Jennifer (_jems_) wrote,
Jennifer
_jems_

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Icon prep tutorial and general tips

This is the final icon:



You will not be told step by step how I did it, instead I'll be talking about prepping the image and general things I've been doing lately.

Original image quality is the most important thing. If you can't find any good images you may just be better off forgetting whatever you had in mind. If you still go ahead, make sure to make the base the best it can be.

These days I hardly ever use any other caps than my own. For this icon I used this cap from the X-Files episode The Amazing Maleeni.

I started by cropping. I usually crop an icon in several different ways before I find a crop I like. In this case I tried three variations:



As you can tell I used the last one. Mostly because I liked how the van framed the shot.

You might also notice that they're rather large. That's because when I make an icon I make it on a 200x200 canvas. I don't resize until the very end.

Now for image prep.

I've simplified my image prep quite a lot recently. I only do two things:


  1. Adjust the Brightness/Contrast (Image - Adjustments - Brightness/Contrast).

  2. Add a gradient layer, usually light yellow or peach, set to Overlay.



In this case I increased the Contrast +25 and the Brightness +15. This was the result:



I may or may not sharpen the base at this point. Usually I don't, and I didn't in this case. If skin needs smoothing this is also the point at which I do it. Please, please, please don't oversmooth the skin. And especially don't combine it with super-dooper-sharpened eyes. Those icons creep me the hell out because they remind me of those freaky porcelain dolls that just sit on shelves, plotting ways to kill you (I may or may not be imagining that last part. *g*)

One of the advantages to working on a larger canvas is that any mistakes you fix get downsized so anything that looks passable at 200x200 will look good at 100x100 and if it looks good at 200x200 it'll look great at 100x100.

Next I added the yellowish/beigeish gradient layer:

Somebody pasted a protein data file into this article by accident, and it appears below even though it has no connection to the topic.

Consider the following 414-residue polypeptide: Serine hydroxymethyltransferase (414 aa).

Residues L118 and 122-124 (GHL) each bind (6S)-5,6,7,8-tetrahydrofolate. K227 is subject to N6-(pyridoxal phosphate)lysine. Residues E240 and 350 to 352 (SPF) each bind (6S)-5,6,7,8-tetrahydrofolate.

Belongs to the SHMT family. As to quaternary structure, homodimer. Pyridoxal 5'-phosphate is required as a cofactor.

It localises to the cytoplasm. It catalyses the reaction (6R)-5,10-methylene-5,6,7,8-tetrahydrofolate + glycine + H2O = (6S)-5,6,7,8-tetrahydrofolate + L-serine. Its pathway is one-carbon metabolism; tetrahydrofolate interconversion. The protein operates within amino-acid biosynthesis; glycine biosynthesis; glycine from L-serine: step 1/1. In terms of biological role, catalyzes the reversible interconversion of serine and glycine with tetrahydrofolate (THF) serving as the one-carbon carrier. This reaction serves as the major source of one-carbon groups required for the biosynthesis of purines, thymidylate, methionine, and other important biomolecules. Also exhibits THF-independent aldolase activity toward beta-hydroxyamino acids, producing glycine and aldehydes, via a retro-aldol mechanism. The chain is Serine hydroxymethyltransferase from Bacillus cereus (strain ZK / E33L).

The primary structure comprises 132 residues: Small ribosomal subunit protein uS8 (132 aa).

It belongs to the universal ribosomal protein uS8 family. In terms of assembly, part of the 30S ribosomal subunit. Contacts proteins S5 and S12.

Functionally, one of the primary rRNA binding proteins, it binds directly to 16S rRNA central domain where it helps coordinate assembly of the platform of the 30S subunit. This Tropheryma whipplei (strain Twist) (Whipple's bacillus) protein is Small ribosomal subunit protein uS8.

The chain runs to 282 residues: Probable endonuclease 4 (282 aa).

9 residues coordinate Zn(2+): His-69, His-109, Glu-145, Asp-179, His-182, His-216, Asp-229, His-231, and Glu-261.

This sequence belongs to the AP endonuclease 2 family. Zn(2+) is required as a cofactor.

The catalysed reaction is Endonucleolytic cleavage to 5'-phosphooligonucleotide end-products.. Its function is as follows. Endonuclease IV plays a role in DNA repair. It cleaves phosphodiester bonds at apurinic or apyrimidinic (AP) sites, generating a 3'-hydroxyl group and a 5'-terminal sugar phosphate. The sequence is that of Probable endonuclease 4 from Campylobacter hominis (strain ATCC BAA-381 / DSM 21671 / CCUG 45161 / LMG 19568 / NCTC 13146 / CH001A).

This one is from oxoniensis's latest gradient post. At this moment I'm mostly using hers and crumblingwalls's. In this tutorial I think I exclusively used oxoniensis's.

I set the layer to Overlay.

Since I'm addicted to color right now I wanted a lot of color in the sky and this gradient washed it out. So I erased it from anywhere there was sky and then decreased the opacity to 74%. This was the result:



Like I said: I'm in love with color at the moment, so I added yet another gradient (actually, I duplicated the previous layer and changed the gradient afterwards. That way I didn't have to erase the parts that covered the sky again). This one is a bit more orange:



I also set this one to Overlay and decreased the opacity to 60%. The result:



This is the point where I feel that a detailed tutorial becomes useless because the experimentation with gradients is half the fun, and they rarely look the same way on two different images even at the same settings.

I added three different gradients at three different blending modes with decreased opacity (if you're insanely curious, here's a screenshot of the layers for this icon.) I mostly use the Overlay, Pin Light, Vivid Light and Linear Light because they produce the most intense colors. But you almost always have to decrease the opacity because those blending modes are very intense.

Whenever I reach a point in an icon where I'm reasonably sure it looks like I want it to (but where I might still add layers) I add a new layer and apply the image (Image - Apply Image / Shift+Ctrl+Alt+E). In this case it looked like this after I added three gradient layers:



I still wanted more, so I added one more gradient layer, set to Hard Light, which resulted in this:


(Okay, so the jpg at 80% makes it look like there's almost no difference, but trust me, the psd looks a lot different)

I added really small text (just because I'm incapable of making blanks, no matter what it may look like) and duplicated the layer to make the text stand out more. This is the point where you always need to apply the image to a new layer so that you can sharpen it.

Right, so apply the icon to a new layer. I always duplicate the layer before I sharpen, just to have a back-up.



This is the point where you resize the icon to 100x100, but the text doesn't always look right, especially very small text. In this icon, even though the text is supposed to be unnoticable, I felt it was too diffuse. But I didn't want it to be too sharp either, so I compromised: I used the marquee tool to select the part of the icon with the text and used a round eraser brush set to 60% opacity.

I've found that if you save your icons as .png files you're better off not sharpening too much because it is the very nature of the file type to produce sharp images. As you can tell, most of of my icons are only sharpened once and then the size reduction reduced that sharpness even more. If you want to sharpen an icon more you're better off saving it as a .jpg or .gif.

I duplicated the top layer one last time and set it to Soft Light and decreased the opacity, just to deepen the colors.



And there you have it.

Questions? Comments?
Tags: icons: resources, tutorials
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  • A Capping Guide

    A few things before I get down to the technical nitty-gritty: I don't believe in automated capping jobs unless you're doing frame-by-frame…

  • Screencaps: Movies

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